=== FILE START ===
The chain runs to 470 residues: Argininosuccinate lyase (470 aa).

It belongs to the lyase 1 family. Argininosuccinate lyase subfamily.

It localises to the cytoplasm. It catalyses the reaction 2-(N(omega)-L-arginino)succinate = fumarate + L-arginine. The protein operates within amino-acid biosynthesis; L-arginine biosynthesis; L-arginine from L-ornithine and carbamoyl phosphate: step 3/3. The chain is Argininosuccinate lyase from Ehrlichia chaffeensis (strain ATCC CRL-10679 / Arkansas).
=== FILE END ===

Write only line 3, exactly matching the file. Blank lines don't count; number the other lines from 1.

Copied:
It localises to the cytoplasm. It catalyses the reaction 2-(N(omega)-L-arginino)succinate = fumarate + L-arginine. The protein operates within amino-acid biosynthesis; L-arginine biosynthesis; L-arginine from L-ornithine and carbamoyl phosphate: step 3/3. The chain is Argininosuccinate lyase from Ehrlichia chaffeensis (strain ATCC CRL-10679 / Arkansas).